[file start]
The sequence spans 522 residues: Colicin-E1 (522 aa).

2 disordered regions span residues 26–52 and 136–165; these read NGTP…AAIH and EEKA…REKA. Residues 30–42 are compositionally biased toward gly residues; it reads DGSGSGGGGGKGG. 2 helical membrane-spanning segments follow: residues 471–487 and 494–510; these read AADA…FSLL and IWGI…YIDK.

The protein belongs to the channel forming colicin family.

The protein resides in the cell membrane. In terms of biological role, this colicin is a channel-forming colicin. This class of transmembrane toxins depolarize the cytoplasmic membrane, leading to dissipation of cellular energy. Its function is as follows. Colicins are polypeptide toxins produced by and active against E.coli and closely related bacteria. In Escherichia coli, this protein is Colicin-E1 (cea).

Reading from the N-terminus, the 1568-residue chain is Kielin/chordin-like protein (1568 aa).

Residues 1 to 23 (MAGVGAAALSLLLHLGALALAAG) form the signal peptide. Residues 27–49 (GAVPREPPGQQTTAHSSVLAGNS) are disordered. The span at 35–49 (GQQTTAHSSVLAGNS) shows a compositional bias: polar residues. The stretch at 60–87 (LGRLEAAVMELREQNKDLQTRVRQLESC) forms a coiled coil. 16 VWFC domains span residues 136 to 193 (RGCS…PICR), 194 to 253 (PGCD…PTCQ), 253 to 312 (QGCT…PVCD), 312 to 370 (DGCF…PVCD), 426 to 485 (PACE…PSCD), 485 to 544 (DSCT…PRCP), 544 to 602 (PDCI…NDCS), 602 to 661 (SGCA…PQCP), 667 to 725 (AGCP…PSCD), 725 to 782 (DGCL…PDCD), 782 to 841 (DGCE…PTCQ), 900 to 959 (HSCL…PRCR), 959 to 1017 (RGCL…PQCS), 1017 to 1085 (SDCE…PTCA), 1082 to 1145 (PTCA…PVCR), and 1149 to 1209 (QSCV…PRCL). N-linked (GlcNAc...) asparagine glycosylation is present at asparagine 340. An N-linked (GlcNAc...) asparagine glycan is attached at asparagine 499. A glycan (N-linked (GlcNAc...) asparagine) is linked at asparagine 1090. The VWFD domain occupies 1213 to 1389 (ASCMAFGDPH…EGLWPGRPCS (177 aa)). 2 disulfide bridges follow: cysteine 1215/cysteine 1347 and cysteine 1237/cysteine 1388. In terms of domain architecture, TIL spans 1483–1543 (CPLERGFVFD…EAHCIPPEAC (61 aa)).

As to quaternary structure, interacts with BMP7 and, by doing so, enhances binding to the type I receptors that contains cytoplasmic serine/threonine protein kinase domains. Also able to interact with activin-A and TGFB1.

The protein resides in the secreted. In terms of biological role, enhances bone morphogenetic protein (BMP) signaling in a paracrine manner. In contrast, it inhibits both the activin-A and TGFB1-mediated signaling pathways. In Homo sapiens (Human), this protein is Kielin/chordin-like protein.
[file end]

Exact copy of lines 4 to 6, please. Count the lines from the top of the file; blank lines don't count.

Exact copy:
The protein resides in the cell membrane. In terms of biological role, this colicin is a channel-forming colicin. This class of transmembrane toxins depolarize the cytoplasmic membrane, leading to dissipation of cellular energy. Its function is as follows. Colicins are polypeptide toxins produced by and active against E.coli and closely related bacteria. In Escherichia coli, this protein is Colicin-E1 (cea).

Reading from the N-terminus, the 1568-residue chain is Kielin/chordin-like protein (1568 aa).

Residues 1 to 23 (MAGVGAAALSLLLHLGALALAAG) form the signal peptide. Residues 27–49 (GAVPREPPGQQTTAHSSVLAGNS) are disordered. The span at 35–49 (GQQTTAHSSVLAGNS) shows a compositional bias: polar residues. The stretch at 60–87 (LGRLEAAVMELREQNKDLQTRVRQLESC) forms a coiled coil. 16 VWFC domains span residues 136 to 193 (RGCS…PICR), 194 to 253 (PGCD…PTCQ), 253 to 312 (QGCT…PVCD), 312 to 370 (DGCF…PVCD), 426 to 485 (PACE…PSCD), 485 to 544 (DSCT…PRCP), 544 to 602 (PDCI…NDCS), 602 to 661 (SGCA…PQCP), 667 to 725 (AGCP…PSCD), 725 to 782 (DGCL…PDCD), 782 to 841 (DGCE…PTCQ), 900 to 959 (HSCL…PRCR), 959 to 1017 (RGCL…PQCS), 1017 to 1085 (SDCE…PTCA), 1082 to 1145 (PTCA…PVCR), and 1149 to 1209 (QSCV…PRCL). N-linked (GlcNAc...) asparagine glycosylation is present at asparagine 340. An N-linked (GlcNAc...) asparagine glycan is attached at asparagine 499. A glycan (N-linked (GlcNAc...) asparagine) is linked at asparagine 1090. The VWFD domain occupies 1213 to 1389 (ASCMAFGDPH…EGLWPGRPCS (177 aa)). 2 disulfide bridges follow: cysteine 1215/cysteine 1347 and cysteine 1237/cysteine 1388. In terms of domain architecture, TIL spans 1483–1543 (CPLERGFVFD…EAHCIPPEAC (61 aa)).